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Herta: Missed IndyCar points chances not made worse by F1 superlicence situation

Colton Herta says several "heartbreaking" lost opportunities to score points in the 2022 IndyCar season weren't made any worse by the implications on championship positions for a Formula 1 superlicence.

Colton Herta, Andretti Autosport w/ Curb-Agajanian Honda

Michael L. Levitt / Motorsport Images

The Andretti Autosport driver has been linked with a switch to F1 in 2023 and has been courted by AlphaTauri, as Pierre Gasly has been linked with a move to Alpine to replace Fernando Alonso, but Autosport understands he will only be allowed to move on if a superlicence for Herta is granted.

Herta is not eligible for a superlicence under the current points system, and rival team bosses have indicated that the FIA should stick to the rules and not make an exception for force majeure.

The 22-year-old is currently eighth in the 2022 standings with one round to go at Laguna Seca this weekend after what he admits has been a “pretty disappointing” season in which he's only secured one victory at the Indianapolis road course.

However Herta, who told Autosport that “it was a bit of a surprise to hear” of Red Bull's interest in him, said the knowledge his IndyCar championship position counts toward points for an FIA superlicense makes little difference to his emotions.

“No, I was never focused on that, feeling I need maximum IndyCar points to earn superlicense points,” he explained to Autosport.

“I felt that thinking like that would hurt in the long run. I was just disappointed with how things went for us, whether it was in my control or out of my control.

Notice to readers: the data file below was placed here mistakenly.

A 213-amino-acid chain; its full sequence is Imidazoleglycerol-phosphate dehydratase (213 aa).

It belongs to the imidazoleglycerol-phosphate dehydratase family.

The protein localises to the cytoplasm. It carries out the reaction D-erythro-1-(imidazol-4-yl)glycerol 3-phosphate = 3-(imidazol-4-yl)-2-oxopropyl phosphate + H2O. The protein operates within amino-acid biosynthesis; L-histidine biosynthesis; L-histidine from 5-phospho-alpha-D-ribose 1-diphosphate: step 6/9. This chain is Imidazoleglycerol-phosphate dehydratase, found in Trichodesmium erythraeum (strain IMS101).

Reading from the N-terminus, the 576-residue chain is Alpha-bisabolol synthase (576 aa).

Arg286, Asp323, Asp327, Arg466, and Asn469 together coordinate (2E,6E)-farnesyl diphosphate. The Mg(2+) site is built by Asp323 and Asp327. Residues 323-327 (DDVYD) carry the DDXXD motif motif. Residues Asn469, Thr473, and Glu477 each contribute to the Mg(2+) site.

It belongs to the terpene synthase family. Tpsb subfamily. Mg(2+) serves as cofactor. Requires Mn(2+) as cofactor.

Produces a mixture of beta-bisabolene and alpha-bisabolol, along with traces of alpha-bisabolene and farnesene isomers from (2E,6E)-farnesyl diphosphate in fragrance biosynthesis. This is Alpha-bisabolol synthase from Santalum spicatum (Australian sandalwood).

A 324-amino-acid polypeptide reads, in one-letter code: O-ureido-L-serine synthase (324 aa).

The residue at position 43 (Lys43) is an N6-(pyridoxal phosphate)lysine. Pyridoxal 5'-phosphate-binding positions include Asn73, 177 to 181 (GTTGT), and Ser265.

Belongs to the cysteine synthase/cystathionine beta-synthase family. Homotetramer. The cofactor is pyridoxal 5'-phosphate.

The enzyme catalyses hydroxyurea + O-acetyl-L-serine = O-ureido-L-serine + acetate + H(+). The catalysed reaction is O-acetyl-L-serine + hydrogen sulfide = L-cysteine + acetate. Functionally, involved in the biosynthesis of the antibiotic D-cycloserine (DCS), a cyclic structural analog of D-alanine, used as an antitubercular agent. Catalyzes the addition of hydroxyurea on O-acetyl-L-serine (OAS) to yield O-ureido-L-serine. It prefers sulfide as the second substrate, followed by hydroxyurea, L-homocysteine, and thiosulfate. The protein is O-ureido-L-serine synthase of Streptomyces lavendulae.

“It was just hurtful that week after week the team gave us good cars, usually, and we didn’t or couldn’t maximise our opportunities. It was sad for all of us.”

Colton Herta, Andretti Autosport w/ Curb-Agajanian Honda

Colton Herta, Andretti Autosport w/ Curb-Agajanian Honda

Photo by: Jake Galstad / Motorsport Images

Herta cites Long Beach, the Indianapolis 500 and the second race on the Indy road course as the events that have left him languishing by his standards.

At Long Beach, after taking pole, he was jumped by a couple of cars in a pitstop sequence and crashed while running third.

At IndyCar's blue ribband, he started only 25th after an engine let go on his first qualifying run, then suffered a shunt in Carb Day practice that turned him upside down and left him with no more track time to fine-tune his backup car before the race. He retired his viciously loose car on lap 129 and was classified a mere 30th.

On IndyCar's second visit to the IMS road course in July, he'd progressed from 16th to the lead when another mechanical gremlin put him out.

“At Indy [500], after the first engine let go, we didn’t have a chance to go through the conditioning process and get the new engine’s settings back where we wanted them, so that may have had a lot to do with why we weren’t good in qualifying,” Herta said.

“Long Beach was obviously somewhere I totally messed up, could have had a podium there.

“And then in the second race on the Indy road course, I think I had it, maybe Alex [Rossi] would have caught me, but whatever, between us we had the fastest cars in the place.

“So that’s three races where we finished almost dead last, and one of them is worth double-points. It was heartbreaking for the points situation.”

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